Forbes reported that Rihanna's wealth was $1.7 billion, the majority of which stemmed from her retail empire, which includes the $2.8 billion makeup company Fenty. Her lingerie brand, Savage X Fenty, promotes luxury and body diversity in equal parts. The Grammy-winning singer also dropped a skin-care line, Fenty Skin, last year.

Rihanna's financial success with Fenty is a testament to the potential of inclusivity. In a time when representation is no longer optional, corporate executives are being pushed to show they value and respect people from all backgrounds and all skin tones.


Mo Ibrahim, Mo Ibrahim Foundation at the launch of the 2013 Human Rights report in London, 10 April 2014. Photograph © Foreign, Commonwealth and Development Office. Licensed under the Open Government License version 1.0 (OGL v1.0). Composite illustration by Project Saqqara.

During the 1980s, engineer and professor Dr. Mo Ibrahim drove British Telecom's expansion into mobile telephony before founding his own company Celtel to provide cellular service across the African continent.

Speaking on the Charlie Rose, Ibrahim said:

“My customers were Verizon, Bellsouth at the time, and I asked those people, 'Why aren't you scrabbling for licenses everywhere in Europe? Why are none of you wants to go to Africa?' And I remember a conversation with a very serious person, an international director of one of the ‘baby Bells.’ He was a very nice person, very educated.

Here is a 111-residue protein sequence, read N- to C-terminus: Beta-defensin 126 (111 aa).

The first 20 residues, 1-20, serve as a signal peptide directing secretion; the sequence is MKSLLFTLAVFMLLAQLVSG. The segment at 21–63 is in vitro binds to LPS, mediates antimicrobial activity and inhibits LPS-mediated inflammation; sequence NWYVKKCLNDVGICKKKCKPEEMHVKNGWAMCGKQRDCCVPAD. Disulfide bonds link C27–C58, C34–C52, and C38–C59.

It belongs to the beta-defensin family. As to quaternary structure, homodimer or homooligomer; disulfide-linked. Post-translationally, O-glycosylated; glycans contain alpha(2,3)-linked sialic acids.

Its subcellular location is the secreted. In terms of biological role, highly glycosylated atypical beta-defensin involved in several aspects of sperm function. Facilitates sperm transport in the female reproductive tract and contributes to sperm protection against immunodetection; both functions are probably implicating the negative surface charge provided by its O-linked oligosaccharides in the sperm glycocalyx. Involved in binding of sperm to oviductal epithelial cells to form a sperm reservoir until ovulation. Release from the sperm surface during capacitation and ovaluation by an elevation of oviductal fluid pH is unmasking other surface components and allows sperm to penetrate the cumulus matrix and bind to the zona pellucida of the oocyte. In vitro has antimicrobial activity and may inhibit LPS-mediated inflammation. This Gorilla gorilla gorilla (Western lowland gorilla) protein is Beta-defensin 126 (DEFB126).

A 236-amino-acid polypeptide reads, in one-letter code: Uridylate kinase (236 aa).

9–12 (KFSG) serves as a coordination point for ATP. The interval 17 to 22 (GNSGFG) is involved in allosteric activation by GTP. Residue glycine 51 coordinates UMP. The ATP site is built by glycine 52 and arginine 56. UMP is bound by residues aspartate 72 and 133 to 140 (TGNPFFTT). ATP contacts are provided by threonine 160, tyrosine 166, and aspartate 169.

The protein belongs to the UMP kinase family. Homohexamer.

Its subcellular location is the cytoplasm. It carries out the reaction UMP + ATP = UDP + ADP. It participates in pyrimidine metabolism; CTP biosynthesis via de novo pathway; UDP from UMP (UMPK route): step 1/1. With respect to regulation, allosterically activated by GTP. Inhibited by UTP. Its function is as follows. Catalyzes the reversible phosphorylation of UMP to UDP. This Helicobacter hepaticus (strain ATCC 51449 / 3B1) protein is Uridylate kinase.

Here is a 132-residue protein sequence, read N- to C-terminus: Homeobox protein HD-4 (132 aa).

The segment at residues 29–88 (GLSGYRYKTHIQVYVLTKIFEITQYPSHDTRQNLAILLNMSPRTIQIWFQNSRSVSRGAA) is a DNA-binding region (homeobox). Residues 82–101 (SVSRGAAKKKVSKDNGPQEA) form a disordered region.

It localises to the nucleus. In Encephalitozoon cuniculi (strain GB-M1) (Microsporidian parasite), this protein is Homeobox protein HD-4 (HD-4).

And I said, “The people of Uganda are asking us to help them get a cellular system up and running. They don't have a telephone system. I said, you are a big operation. The license is for free. Instead of paying millions to all these licensing fees [in Europe], why don't you do in the Africa?'

“And he said to me, ‘Mo, I thought you were smarter than this. You want know go to my boss and tell them that I'm going to build a mobile network in a country run by this crazy guy Idi Amin?’ I said, excuse me, Idi Amin left Uganda 14 years ago.’ [He said] ‘But this is the point. I am the international director in my country. I was a hippy in New York in the '60s. And if I as an intellectual don't know that Idi Amin left the country … 14 years [ago], the people in my board, half of them don't have passports.’…

[W]herever there's a gap between perception and reality, there's a great business opportunity. So, I talked to my friends and I said look, let's go into Africa. Nobody's going to do it. Let's go and do it. These guys are afraid of Africa. There's nothing to be afraid of in Africa. So that's how we sought it out.”

European and US investors missed a major opportunity to invest with Ibrahim not only at the beginning of his work, but when he sold his company to Kuwait’s Zain Group for $3.4 billion... and Zain later sold Celtel to India’s Bharti Enterprises… for $10.7 billion.

Click on the image below to hear Mo Ibrahim explain his phenomenal rise to international influence. (Screenshot © The Charlie Rose Show.)


Ask how Project Saqqara can help your classroom, your school,

or your school district help students and teachers succeed

© Project Saqqara Africentric Educational Design & Consultation, Ltd. / Projet Saqqarah, Ltd. All rights reserved.